Industry: water, steel & energy
Baker, Sir John (7 of 12). An Oral History of the Electricity Supply in the UK
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2013-12-03, 2014-01-07, 2014-02-05, 2014-02-19, 2014-04-10, 2014-05-21
Interviewee's home, London
Baker, Sir John, 1937- (speaker, male)
Lean, Thomas (speaker, male)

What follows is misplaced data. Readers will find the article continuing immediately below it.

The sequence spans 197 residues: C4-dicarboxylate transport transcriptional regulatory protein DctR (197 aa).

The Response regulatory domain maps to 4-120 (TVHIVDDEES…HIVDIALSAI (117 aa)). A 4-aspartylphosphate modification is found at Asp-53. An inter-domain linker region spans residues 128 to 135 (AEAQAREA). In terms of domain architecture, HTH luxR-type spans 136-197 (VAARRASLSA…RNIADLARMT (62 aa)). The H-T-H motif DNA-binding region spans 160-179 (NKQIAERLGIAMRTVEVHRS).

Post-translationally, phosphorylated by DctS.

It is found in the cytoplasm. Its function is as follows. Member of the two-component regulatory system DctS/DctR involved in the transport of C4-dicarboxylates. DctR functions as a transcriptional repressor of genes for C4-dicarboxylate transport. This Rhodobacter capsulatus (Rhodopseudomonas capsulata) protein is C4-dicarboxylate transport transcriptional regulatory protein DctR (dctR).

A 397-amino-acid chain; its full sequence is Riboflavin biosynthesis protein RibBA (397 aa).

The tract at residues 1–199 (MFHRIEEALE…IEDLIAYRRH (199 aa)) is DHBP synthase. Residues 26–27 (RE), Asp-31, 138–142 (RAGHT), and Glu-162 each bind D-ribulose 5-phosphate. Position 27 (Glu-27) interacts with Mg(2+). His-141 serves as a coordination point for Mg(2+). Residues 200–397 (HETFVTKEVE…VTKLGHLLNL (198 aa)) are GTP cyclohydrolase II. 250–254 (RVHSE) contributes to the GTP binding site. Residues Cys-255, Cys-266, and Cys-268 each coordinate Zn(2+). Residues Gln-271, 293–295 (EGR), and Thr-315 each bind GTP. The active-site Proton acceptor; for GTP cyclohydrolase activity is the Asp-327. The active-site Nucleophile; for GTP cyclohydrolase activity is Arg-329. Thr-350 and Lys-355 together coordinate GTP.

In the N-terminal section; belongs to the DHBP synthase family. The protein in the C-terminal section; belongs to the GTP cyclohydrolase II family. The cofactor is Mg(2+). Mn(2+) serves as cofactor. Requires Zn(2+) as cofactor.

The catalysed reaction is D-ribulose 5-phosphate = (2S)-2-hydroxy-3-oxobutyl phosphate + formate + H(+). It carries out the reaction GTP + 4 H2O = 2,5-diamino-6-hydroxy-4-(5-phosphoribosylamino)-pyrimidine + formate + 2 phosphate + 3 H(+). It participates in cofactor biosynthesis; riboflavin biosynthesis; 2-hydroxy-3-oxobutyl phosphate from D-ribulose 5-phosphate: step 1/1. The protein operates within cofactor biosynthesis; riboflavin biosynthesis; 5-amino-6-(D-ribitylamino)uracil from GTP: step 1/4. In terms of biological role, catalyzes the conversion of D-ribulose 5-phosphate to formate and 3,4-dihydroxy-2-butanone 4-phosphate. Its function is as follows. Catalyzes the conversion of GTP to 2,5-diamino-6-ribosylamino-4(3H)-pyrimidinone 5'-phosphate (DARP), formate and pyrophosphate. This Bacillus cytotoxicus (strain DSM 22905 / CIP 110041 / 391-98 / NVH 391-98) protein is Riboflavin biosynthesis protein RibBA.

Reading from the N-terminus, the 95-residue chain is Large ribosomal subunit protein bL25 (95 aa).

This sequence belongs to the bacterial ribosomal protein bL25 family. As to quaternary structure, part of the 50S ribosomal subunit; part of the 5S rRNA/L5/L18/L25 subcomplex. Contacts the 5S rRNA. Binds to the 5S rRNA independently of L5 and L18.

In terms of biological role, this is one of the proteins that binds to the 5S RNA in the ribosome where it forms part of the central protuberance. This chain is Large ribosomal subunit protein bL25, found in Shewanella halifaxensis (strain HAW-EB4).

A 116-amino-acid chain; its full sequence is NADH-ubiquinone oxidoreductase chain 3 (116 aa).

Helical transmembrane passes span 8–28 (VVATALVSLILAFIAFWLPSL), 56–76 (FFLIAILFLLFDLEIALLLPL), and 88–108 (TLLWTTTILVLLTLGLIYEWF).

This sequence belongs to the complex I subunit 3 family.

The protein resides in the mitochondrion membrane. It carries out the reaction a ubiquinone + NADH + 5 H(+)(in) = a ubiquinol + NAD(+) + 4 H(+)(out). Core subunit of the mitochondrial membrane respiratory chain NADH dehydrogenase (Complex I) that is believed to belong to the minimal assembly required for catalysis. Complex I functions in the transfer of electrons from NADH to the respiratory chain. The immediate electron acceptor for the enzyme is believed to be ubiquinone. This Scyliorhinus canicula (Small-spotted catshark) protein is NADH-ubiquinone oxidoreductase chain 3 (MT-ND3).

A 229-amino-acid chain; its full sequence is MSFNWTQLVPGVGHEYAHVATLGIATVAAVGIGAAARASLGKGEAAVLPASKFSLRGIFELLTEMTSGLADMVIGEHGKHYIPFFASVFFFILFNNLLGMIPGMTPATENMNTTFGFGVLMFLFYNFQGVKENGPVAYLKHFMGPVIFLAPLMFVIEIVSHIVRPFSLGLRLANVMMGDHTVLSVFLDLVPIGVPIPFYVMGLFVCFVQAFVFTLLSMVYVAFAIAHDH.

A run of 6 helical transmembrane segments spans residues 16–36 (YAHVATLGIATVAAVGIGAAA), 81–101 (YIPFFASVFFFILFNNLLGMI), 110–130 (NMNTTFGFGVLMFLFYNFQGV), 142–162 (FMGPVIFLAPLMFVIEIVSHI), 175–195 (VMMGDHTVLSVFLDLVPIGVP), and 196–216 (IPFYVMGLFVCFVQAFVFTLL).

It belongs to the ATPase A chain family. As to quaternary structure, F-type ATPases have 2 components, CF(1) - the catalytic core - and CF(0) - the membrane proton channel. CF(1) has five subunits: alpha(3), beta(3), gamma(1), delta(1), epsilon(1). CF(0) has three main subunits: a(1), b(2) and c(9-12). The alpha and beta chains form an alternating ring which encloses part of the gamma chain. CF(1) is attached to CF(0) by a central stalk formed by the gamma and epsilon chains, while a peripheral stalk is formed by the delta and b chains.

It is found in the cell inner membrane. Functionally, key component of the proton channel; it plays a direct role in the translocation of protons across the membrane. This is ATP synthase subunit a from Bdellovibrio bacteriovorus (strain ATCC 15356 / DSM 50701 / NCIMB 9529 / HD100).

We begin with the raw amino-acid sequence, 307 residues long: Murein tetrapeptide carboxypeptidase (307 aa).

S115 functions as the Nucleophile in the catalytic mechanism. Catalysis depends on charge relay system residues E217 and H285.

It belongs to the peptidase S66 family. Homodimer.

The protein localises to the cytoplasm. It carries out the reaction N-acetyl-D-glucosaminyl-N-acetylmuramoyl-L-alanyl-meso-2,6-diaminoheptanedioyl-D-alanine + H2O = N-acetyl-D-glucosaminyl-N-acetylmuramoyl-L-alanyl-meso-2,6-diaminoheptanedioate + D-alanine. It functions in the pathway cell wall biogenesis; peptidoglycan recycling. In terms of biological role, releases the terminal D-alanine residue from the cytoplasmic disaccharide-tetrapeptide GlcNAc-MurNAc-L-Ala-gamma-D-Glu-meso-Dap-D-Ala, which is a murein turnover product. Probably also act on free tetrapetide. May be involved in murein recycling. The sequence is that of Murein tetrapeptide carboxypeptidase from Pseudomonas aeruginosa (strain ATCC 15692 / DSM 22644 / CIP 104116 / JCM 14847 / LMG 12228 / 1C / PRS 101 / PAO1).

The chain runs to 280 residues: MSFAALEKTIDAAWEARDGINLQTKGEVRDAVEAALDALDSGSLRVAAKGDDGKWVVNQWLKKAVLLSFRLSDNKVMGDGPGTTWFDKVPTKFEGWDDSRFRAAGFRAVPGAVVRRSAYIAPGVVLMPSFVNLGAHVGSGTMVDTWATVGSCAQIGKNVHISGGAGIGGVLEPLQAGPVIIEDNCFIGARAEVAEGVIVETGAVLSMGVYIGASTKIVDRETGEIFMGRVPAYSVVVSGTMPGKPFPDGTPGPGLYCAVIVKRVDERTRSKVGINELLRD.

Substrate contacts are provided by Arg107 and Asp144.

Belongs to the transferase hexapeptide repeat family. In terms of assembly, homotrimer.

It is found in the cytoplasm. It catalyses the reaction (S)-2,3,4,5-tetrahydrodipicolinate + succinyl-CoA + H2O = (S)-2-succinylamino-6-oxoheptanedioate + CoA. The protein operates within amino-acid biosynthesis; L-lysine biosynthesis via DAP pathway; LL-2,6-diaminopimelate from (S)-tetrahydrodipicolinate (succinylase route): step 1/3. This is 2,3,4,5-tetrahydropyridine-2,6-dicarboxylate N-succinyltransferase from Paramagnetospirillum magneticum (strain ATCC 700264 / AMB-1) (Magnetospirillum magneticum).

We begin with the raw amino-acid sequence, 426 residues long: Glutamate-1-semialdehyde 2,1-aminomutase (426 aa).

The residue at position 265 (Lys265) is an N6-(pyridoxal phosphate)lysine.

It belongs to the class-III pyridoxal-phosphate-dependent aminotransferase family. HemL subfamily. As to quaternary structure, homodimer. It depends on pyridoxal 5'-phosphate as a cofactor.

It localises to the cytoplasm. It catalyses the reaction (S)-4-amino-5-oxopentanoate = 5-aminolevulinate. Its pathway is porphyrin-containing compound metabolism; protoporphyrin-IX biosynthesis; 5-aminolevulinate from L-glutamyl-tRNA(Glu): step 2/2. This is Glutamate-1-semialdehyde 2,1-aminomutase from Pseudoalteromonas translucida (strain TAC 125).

Part 7: Further comments on Sizewell B inquiry and British planning processes: slow progress over 3 years, eventual report by Frank Layfield; discouraging nature of slow and repetitive process on inquiry, Frank Layfield determined to allow all objectors to voice their views in full, barrister Henry Brook adding further questions; impasse between Layfield requirement that NII should be satisfied with safety of plant before he would give planning consent, and NII view that plants were not certifiable until built; contrast of lengthy process of British construction of Sizewell B with French progress; [06:30] failure of British planning system in major infrastructure developments with wider negative economic consequences; anecdote about French view of British planning process; politicians needing courage to take high level policy issues rather than resort to lengthy discussions of issues; similarities of Heathrow terminal 5 and Sizewell B processes; Sizewell B report not changing the views of people involved; JB feelings about taking part in process; [09:50] governments too easily swayed by public opinion over difficult decisions on important issues; strong anti-nuclear movement in UK at time of Sizewell B, over issues such as leaks at Sellafield and confusion between nuclear power and weapons. [11:40] Comments on selection of Sizewell B plant: world wide use of PWRs potentially allowing easy selection of plant; British government deciding that extra safety measures were required over and above practice elsewhere; British Government and NII demanding steel manufacturing standards in advance of production processes anywhere in the world, leading to special and highly expensive contracts to Japanese steel makers for construction of pressure vessel; high level of redundancy in Sizewell B plant; anecdote about huge amount of concrete and steel reinforcement used in construction; over-engineering of Sizewell and construction to high earthquake resistance in region not known for earthquakes; [17:28] over-engineering of safety issues pandering to British national character but damaging economic prospects; conspiracy of silence over issues at time; demand for high level of safety standards; British industry benefiting from huge amount of pipework needed for reactor, with CEGB bringing manufacturers into a consortium; development of 3D computer aided design tools for pipework. [22:05] Remarks on Sizewell B costs: heavy upfront costs of Sizewell B as it was planned as first in its class; manufacturers overcharging for work compared to similar designs; anecdote about flying Concorde to negotiate with Westinghouse in New York; high cost of Sizewell B rendering it uneconomic unless followed by series production of design; lessons not learned from Sizewell process, leaving UK in position of a new and expensive programme of nuclear power station construction; anecdote comparing slow progress of nuclear power station construction with that on new London airport. [26:50] Remarks on: construction of Sizewell B from late 1980s; wide variety of opponents to nuclear power in 1980s. [28:05] Story about CEGB public relations exercise involving staging a training crash into nuclear fuel flask: CEGB rarely having initiative in public relations battle with opponents of nuclear power; 1980s concern over transit of nuclear fuel rods by rail; Walter Marshall and JB deciding a demonstration was needed; railways and train obtained from British Rail; description of staging of crash in arena for 4000 witnesses; integrity of nuclear fuel container after crash; [34:05] good media reaction to demonstration; anecdote about cartoon in Daily Mail inspired by JB response at press conference; great public relations success of exercise. [36:25] Remarks on: Walter Marshall public lectures on nuclear risks potentially exposing him to dangerous levels of radiation; Marshall's death of bone cancer. [38:10] Remarks on nuclear waste issues: nuclear processes inevitably creating radioactive waste, such as at hospitals; range of classifications for variously dangerous radioactive waste; long running storage of low level waste near Sellafield; small quantity of high level waste; policy at time of burying lower level waste; long unanswered questions over how to deal with high level waste; concept of storing high level waste in glass blocks and burying deep underground; formation of UK Nirex Limited to find sites for storing waste, chaired by JB; Tom McInerney becoming managing director; JB discussions with ministers over search for nuclear waste sites; [45:10] above ground storage of waste in suitable facilities possible; few possible sites geologically suitable for high level storage in UK, such as sites in North East, Lake District, North East Scotland; clay ground structures ideal for low level waste storage; anecdote about search for sites; heavy opposition to potential sites; JB and others needing security protection after discovering they were on extremists' hit lists; JB concerns for family, sympathy with victims of animal rights protesters; [51:10] JB taking report to planning minister Nicholas Ridley; anecdote about Conservative government dropping support for low level waste stores when it realised that potential sites were in Tory voting constituencies; Sellafield only constituency where it was politically possible to store waste; need for reprocessing of high level waste for storage interacting with separate debates over reprocessing of fuel; poor public relations presentation of issues due to debates within industry; JB and Walter Marshall views differing over need for Sellafield reprocessing facilities. [54:50] Remarks on: public relations and nuclear policy, politicians hugely influenced by public opinion and media presentation; long term problem of nuclear waste storage an ongoing argument against nuclear power; modest size of Nirex organisation, work farmed out to constituent groups, East Anglia University providing academic insight; CEGB being used to address other issues, such as nuclear waste, for nation at large. [58:20] Remarks on acid rain: increased concerns in 1970s over acid rain damage to lakes and trees in Scandinavia and Germany; CEGB research into acid effects on trees at Leatherhead laboratories; adaptation of flue gas desulphurisation; delays over desulphurisation measures. [1:01:30] Remarks on CEGB being used to fund other nationally important areas: CEGB support for British coal industry, British nuclear fuel industry, British industrial plant suppliers; CEGB being used as quasi-taxation system to fund other programmes, such as research into fears of cancer caused by magnetic fields around high voltage cables; legitimate use of nationalised industry but requiring more public transparency; ESI privatisation removing ESI funding for other areas with consequential reductions in cost; Treasury using CEGB as a form of taxation through assigning CEGB a negative borrowing limit; reduction in wholesale price of electricity at privatisation with removal of other functions. [1:09:45] Remarks on: reorientation of CEGB research to more practical ends; CEGB large research effort in engineering issues of daily need, as well as high profile programmes; high quality of CEGB research staff. [1:12:10] Remarks on alternative power sources: limited CEGB attention to renewable energy, CEGB mindset searching for efficiency through economies of scale through ever larger power stations; renewable energy only emerging seriously in 1990s; privatisation opening up opportunities for renewable energy; historical CEGB use of open cycle gas turbine power stations for urgent power; greater efficiency of closed cycle gas turbines [CCGT]; experiments with efficient large size CCGT used in USA and Europe; advantages of CCGT power stations over coal power stations; British fuel policy until 1980s restricting use of natural gas in power stations; realisation that there were huge natural gas reserves, which had previously been seen as a waste product of oil industry; [1:19:00] potential for fracking to release more gas for fuel; advantages of gas fuelled power stations; JB work in 1980s with smaller companies wishing to build CCGT stations, unrealised by decision to privatise industry; post-privatisation boom in construction of CCGT power stations, due to advantages of CCGT technology and easier financing arrangements; privatised ESI work on renewables by 1990s, such as National Wind Power wind farm in Wales with power bought by Body Shop. [1:24:30] Comments on run up to privatisation: JB work in 1980s with civil engineering contractors and plant suppliers over CCGT schemes; JB discussions with Ministers over reform of Barnwood; JB scepticism over ability to reform Barnwood and suggestion to allow third parties to provide alternatives, unrealised due to privatisation plans splitting up CEGB to create competitive situation; role of politicians in coming up with concept of competition in industry, but industry and advisers realising the concept; tight time-frame of privatisation leading to ad-hoc approach to privatisation rather than controlled by a master-plan; necessity of post-privatisation industry and market actually working; setting up of long-term contracts before privatisation to ensure continuity, reliability in supply of power and attraction to investors; genius of privatisation not in economists' schemes but in ad hoc managerial fixing of issues.